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A facial recognition system is demonstrated on a screen at the World Artificial Intelligence Conference in Shanghai on September 2. A US panel on China policy was urged on Tuesday to extend bans on US hi-tech sales to China. Photo: Bloomberg

US should expand its restrictions on sale of hi-tech products to China, panel is told

  • Congressional-Executive Commission on China focuses its hearing on religious freedom for first time since 2018
  • ‘China has developed machine-learning models to explicitly identify religious minorities as they pass through the country,’ one expert says
The new US ban on sales by the Nvidia technology company to Chinese clients will slow Beijing’s efforts to build a facial recognition surveillance network and further restriction on sales of hi-tech products should be enacted, a governmental China policy panel was told on Tuesday.

Experts and a Uygur activist who serves in US President Joe Biden’s administration also told the Congressional-Executive Commission on China (CECC) that tougher US action was needed to stymie Beijing’s efforts to control Uygurs, Tibetans, Catholics and other religious minorities in China.

“We know that China has developed machine-learning models to explicitly identify religious minorities as they pass through the country,” said Chris Meserole, research director of the Brookings Institution’s Artificial intelligence and Emerging Technology Initiative.


China claims improved living standards and ethnic equality in Xinjiang while ignoring allegations

China claims improved living standards and ethnic equality in Xinjiang while ignoring allegations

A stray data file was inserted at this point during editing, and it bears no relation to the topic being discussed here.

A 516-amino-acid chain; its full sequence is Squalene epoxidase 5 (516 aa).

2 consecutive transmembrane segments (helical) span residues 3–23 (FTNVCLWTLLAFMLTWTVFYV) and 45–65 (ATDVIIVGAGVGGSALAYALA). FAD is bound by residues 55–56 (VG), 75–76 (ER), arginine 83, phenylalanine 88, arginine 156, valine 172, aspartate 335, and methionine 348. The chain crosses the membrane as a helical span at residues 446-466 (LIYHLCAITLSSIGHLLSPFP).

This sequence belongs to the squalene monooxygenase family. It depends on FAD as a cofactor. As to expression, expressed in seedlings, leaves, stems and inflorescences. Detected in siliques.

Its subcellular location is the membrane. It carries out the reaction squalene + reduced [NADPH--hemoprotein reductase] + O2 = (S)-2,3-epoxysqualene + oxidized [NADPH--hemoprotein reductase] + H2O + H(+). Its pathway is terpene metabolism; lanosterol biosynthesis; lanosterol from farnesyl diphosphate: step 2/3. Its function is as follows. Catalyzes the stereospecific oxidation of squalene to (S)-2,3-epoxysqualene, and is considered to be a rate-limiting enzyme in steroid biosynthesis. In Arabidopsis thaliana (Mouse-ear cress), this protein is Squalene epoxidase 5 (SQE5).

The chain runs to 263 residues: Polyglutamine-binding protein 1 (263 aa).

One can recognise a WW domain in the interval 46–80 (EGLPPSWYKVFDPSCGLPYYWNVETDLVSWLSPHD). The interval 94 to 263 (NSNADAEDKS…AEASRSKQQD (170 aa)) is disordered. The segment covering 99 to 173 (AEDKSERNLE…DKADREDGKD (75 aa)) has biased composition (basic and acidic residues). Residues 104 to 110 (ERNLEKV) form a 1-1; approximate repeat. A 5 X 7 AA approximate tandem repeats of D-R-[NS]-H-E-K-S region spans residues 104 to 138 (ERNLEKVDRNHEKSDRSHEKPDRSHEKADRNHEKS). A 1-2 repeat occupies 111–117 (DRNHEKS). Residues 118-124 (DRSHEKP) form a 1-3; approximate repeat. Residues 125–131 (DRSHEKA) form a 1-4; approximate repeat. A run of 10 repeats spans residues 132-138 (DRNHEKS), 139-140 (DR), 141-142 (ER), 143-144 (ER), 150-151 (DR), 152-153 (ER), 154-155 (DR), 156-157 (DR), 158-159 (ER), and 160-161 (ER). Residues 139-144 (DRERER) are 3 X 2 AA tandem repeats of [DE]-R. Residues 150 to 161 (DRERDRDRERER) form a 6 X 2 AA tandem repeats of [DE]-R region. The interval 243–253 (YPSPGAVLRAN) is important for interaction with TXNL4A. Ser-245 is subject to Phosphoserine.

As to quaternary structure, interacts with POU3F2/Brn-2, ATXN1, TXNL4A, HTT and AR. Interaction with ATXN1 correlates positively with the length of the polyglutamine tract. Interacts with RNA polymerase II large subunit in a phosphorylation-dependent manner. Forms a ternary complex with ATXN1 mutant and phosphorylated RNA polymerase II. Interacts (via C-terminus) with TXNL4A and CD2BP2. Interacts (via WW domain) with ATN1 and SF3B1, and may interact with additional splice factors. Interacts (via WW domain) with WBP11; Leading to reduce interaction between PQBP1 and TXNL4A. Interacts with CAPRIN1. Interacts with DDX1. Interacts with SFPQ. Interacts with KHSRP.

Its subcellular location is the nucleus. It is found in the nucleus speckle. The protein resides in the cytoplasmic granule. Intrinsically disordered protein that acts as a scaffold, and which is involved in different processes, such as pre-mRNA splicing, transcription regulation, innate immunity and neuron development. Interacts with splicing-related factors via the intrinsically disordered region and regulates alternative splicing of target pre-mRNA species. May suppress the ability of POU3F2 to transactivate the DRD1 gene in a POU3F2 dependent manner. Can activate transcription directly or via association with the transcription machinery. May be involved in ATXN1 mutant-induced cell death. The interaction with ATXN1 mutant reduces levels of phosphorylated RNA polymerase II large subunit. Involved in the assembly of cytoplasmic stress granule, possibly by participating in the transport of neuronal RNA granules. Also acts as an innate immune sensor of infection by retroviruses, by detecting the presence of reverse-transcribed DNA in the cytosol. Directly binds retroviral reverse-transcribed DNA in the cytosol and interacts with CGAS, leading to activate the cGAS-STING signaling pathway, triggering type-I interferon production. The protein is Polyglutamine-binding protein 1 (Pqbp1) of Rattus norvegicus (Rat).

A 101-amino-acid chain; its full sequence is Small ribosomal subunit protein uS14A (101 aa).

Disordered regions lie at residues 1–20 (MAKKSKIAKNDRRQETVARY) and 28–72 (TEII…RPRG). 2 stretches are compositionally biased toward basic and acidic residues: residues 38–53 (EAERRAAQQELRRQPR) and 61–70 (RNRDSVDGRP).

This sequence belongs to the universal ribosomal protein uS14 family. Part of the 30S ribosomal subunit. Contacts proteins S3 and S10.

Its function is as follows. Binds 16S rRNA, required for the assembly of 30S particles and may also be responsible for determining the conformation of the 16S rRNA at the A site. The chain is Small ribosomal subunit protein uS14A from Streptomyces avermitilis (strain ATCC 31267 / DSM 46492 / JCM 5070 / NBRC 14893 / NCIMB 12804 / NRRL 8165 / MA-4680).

“Those models were more likely than not trained on either Nvidia GPUs or AMD GPUs,” he said, referring to graphical processing units. “By banning the sale of those GPUs to China, it won’t cripple them from being able to develop those kinds of models, but it will hamper their ability to do them at scale.

“So I think, ideally, we would continue to place more and more restrictions on the kinds of unique hardware that China relies on the US for, to … build out and to balance the surveillance apparatus that it’s been developing,” Meserole added.

AMD, short for Advanced Micro Devices Inc, was reportedly also ordered to halt sales of its GPUs to China, although the company has not officially acknowledged the ban.


The commission, set up in 2000 to monitor China’s human rights and rule-of-law record, is an advisory body to Congress and the executive branch, and has significant influenced a number of high-profile China bills in recent years.

China’s embassy in Washington did not immediately respond to a request for comment about Tuesday’s CECC hearing.

‘Illegal and invalid’: China says UN Xinjiang report shuts door to teamwork

The hearing on Tuesday was the first the commission has convened on religious freedom in China since 2018, and follows other moves by Congress and the United Nations to address allegations of human rights violations against Uygurs and other religious minorities in China.